- Research article
- Open Access
How do nursing home doctors involve patients and next of kin in end-of-life decisions? A qualitative study from Norway
BMC Medical Ethics volume 17, Article number: 5 (2016)
Ethically challenging critical events and decisions are common in nursing homes. This paper presents nursing home doctors’ descriptions of how they include the patient and next of kin in end-of-life decisions.
We performed ten focus groups with 30 nursing home doctors. Advance care planning; aspects of decisions on life-prolonging treatment, and conflict with next of kin were subject to in-depth analysis and condensation.
The doctors described large variations in attitudes and practices in all aspects of end-of-life decisions. In conflict situations, many doctors were more concerned about the opinion of next of kin than ensuring the patient’s best interest.
Many end-of-life decisions appear arbitrary or influenced by factors independent of the individual patient’s values and interests and are not based on systematic ethical reflections. To protect patient autonomy in nursing homes, stronger emphasis on legal and ethical knowledge among nursing home doctors is needed.
A substantial number of Norwegians spend their last days in nursing homes and approximately 45 % of all deaths occur here . Nursing home residents are characterized by high age, frailty, chronic diseases and co-morbidity and deficits in activities of daily living [2, 3]. In a study from 2007, Selbaek, Kirkevold, and Engedal found that 60 % had moderate to severe cognitive impairment .
The incidence of critical events and critical decisions in nursing homes is high . In Norway, health laws are launched to strengthen the patients’ autonomy, and in particular in end-of-life decisions . In general, any kind of health care requires an informed consent, and the patient can decide whether relatives should be informed about his/her health situation. According to these laws, health care may be provided if it is deemed to be in the patient’s best interests and the patient gives or would have given permission to such care. When the patient lacks decision-making capacity, which is often the case when making end-of-life decisions in nursing homes [2, 7], the next of kin has a legal right to be informed about the patient’s medical condition. Further, the relatives should be asked to elicit information about the patient’s preferences. The treating medical doctor has the final say in treatment decisions. To know when it is in the patient’s best interests to limit life-prolonging treatment and replace it with palliative care is ethically challenging, in particular when the patient no longer is able to express an opinion. Systematically eliciting the patient’s values and interests in end-of-life care, is rarely a part of Norwegian nursing homes’ routines .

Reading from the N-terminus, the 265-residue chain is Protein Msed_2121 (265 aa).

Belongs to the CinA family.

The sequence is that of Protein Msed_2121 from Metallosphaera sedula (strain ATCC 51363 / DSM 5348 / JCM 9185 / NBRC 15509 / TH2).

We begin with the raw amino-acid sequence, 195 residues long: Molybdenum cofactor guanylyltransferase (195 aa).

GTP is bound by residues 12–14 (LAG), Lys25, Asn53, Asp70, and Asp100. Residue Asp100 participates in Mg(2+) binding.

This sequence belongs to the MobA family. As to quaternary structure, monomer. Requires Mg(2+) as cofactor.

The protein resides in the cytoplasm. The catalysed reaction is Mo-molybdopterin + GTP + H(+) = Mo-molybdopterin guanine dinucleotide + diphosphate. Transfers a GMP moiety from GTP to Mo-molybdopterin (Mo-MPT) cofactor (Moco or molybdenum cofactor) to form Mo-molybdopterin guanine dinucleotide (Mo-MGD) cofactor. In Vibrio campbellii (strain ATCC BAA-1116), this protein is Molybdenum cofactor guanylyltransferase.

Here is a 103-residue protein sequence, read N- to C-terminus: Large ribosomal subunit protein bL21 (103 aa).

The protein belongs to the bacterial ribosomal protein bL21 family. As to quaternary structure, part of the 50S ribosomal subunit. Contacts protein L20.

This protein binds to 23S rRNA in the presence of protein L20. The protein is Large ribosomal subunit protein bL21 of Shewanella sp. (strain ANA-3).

In 2009, a Norwegian county launched a program to teach personnel in 30 nursing homes technical competency to treat patients with intravenous (IV) hydration and antibiotics. In addition to the teaching of technical details, the nursing home staff received information about ethical and legal issues in end-of-life decisions. The program is being evaluated in order to find out whether the project affects mortality and morbidity of nursing home patients. Because this is a field in which value issues are salient, we found it important, as part of the evaluation, to explore how nursing homes deal with decisions to treat or not to treat actively. To our knowledge there exist few studies from nursing homes concerning these topics. This paper presents nursing home doctors’ descriptions of how the autonomy of the patient is taken into account in end-of-life decisions.
We performed ten focus group interviews with 46 nursing home doctors in the period 2010–2011. All 57 nursing home doctors who were employed in the 30 nursing homes included in the described IV training course were invited to participate. In addition to the 46 who participated, another five were willing, but were not included because we, after the tenth interview, considered that the saturation point had been reached. Six doctors declined to participate.